Ebola – The Long Road to Recovery…
More than a hundred people gathered at the Sierra Light Hotel in Freetown earlier this month to find out how Ebola impacted pregnant women, newborns and maternal health workers in Sierra Leone. Sadly, the research found a 30% increase in maternal deaths and a 24% increase in newborn deaths. The psychological impact of the outbreak on health workers was also damaging.
At the event, I was moved by the story of one new mother, Maria Ellen Kallon fom Dworzak, who was pregnant during the epidemic. She explained how her fear of Ebola and lack of confidence in her local health centre, kept her from accessing vital maternal and newborn health services. She believed she might contract Ebola at the health centre and was equally afraid of being diagnosed with it, so she kept away. She opted for self-medication at home. She was one of the lucky ones. Many other women, who made the same choice, died at home during childbirth or lost their babies. Despite these harrowing stories, the women’s openness to share them means communities have come a long way.
Pregnant mothers-to-be waiting to be seen at The Binkolo ante-natal clinic. Binkolo Community Health Centre. Sierra Leone. © Georgie Scott /VSO 2011
Research has found an 18% decrease in women accessing antenatal care and a 22% decrease in accessing postnatal care. Overall, there was an 11% decrease in deliveries at health care centres. Despite the drop in numbers, health workers still had to battle with the fear of Ebola on the frontline. One nurse gave a moving account of how she found the courage to go on working in such awful circumstances and encouraged her colleagues to do the same. In spite of their fears, they were committed to helping the reduced numbers of pregnant women access maternal health services. The nurse went on to explain how she ventured out into her community to encourage other pregnant women to access vital services.
As the VSO Country Director of Sierra Leone, I have seen, first-hand, communities ravaged by this devastating disease. As I told the attendees at our report launch in Freetown, my priority now is to use this valuable research to help the Ministry of Health and Sanitation implement a national ‘Post Ebola Health, Recovery and Resilience Plan’ until 2020. As an international development organisation, VSO is drawing on lessons learnt and collaborating with the government to design a new intervention programme that will eventually transition from zero Ebola cases to Sierra Leone’s full recovery. Together, we are determined to restore basic maternal health services to as they once were, before Ebola struck.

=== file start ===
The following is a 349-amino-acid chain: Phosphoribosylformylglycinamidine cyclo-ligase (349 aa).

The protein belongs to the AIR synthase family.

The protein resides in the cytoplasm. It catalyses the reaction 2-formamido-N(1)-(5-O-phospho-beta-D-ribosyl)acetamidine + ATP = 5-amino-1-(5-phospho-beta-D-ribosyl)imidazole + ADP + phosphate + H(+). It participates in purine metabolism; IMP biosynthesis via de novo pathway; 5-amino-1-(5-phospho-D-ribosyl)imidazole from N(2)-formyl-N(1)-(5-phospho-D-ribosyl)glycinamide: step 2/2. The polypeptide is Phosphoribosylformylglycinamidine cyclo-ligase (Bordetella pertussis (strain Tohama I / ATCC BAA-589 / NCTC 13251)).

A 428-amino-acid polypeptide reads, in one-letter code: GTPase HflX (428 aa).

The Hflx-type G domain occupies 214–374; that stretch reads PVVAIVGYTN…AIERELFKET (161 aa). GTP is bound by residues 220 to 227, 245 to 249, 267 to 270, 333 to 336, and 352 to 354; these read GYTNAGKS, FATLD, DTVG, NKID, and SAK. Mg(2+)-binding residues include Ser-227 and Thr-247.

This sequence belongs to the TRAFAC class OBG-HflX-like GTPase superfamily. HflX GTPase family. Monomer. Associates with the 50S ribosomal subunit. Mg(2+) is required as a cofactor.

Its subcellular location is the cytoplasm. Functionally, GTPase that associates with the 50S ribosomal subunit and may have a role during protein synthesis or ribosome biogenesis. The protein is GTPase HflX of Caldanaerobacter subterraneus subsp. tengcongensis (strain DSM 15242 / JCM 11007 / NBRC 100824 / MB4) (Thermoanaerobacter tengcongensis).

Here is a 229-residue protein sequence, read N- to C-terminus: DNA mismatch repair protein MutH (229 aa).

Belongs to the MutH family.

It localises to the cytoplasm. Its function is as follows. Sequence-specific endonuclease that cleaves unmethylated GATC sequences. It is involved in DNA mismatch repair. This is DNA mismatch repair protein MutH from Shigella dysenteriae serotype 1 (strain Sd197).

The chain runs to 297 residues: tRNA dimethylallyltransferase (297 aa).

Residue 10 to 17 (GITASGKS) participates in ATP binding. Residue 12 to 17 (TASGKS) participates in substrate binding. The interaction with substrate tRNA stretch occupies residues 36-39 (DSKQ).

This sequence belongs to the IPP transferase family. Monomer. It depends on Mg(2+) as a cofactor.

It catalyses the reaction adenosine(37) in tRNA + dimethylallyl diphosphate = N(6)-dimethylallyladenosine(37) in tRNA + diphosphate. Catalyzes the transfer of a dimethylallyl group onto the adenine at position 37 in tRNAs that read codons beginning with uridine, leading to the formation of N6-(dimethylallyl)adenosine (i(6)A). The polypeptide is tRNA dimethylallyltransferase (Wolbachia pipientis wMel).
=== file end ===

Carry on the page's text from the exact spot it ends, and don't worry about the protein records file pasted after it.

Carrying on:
Going forward, VSO will deploy skilled medical volunteers to provide on-the-job training and mentoring to local health workers. We need to address their psychological scars which will remain long after the disease dies out.
We will establish a postgraduate medical training programme and Regional Training Institutions in Sierra Leone for community health workers. We cannot underestimate the importance of collaborating with Teaching Universities like the Liverpool School of Tropical Medicine which have a wealth of knowledge that can strengthen Sierra Leone's health systems.
In addition to supporting public awareness campaigns about Ebola, VSO will strengthen referral systems, provide health technology advice and set-up standard operating procedures for Basic and Comprehensive Obstetric Care Centres, which will improve maternal health outcomes.
Ultimately, we want to support Ebola survivors and help them integrate into their communities once more.
Although we still have a long way to go, together we can learn from these experiences, build resilience and be better equipped to fight Ebola and other infectious diseases in future.